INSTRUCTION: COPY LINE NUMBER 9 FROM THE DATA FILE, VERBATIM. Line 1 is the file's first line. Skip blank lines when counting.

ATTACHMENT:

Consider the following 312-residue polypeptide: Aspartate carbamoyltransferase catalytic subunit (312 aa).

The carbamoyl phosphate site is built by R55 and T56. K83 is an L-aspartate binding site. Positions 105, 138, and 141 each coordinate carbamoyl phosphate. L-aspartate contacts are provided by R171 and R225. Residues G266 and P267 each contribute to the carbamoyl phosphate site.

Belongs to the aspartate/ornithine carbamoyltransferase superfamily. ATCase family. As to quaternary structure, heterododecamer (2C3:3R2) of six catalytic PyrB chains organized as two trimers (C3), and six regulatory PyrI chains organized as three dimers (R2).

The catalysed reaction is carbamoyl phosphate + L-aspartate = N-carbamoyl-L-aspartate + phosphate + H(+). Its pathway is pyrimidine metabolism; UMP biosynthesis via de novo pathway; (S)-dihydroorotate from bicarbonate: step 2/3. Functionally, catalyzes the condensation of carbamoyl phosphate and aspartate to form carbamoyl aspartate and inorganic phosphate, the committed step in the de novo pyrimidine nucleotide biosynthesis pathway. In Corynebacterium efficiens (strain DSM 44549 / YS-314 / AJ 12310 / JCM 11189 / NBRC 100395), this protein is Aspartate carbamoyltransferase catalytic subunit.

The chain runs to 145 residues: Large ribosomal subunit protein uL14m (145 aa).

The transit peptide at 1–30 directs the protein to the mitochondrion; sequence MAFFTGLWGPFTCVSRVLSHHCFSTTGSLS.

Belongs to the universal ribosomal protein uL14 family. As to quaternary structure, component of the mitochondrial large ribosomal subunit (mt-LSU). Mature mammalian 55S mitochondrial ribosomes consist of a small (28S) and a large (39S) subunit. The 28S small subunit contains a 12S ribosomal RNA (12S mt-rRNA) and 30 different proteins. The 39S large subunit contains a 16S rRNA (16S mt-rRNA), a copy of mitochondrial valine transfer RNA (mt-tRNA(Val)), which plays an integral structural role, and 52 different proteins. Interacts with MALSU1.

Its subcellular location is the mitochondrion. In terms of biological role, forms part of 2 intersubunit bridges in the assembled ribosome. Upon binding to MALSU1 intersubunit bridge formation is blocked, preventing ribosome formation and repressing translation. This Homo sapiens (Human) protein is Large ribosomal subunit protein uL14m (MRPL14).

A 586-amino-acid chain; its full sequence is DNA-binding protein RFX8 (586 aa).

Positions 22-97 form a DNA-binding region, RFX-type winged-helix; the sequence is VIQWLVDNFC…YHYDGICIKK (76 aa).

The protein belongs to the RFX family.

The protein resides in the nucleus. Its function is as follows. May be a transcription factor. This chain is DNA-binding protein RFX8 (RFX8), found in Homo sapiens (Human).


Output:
A 586-amino-acid chain; its full sequence is DNA-binding protein RFX8 (586 aa).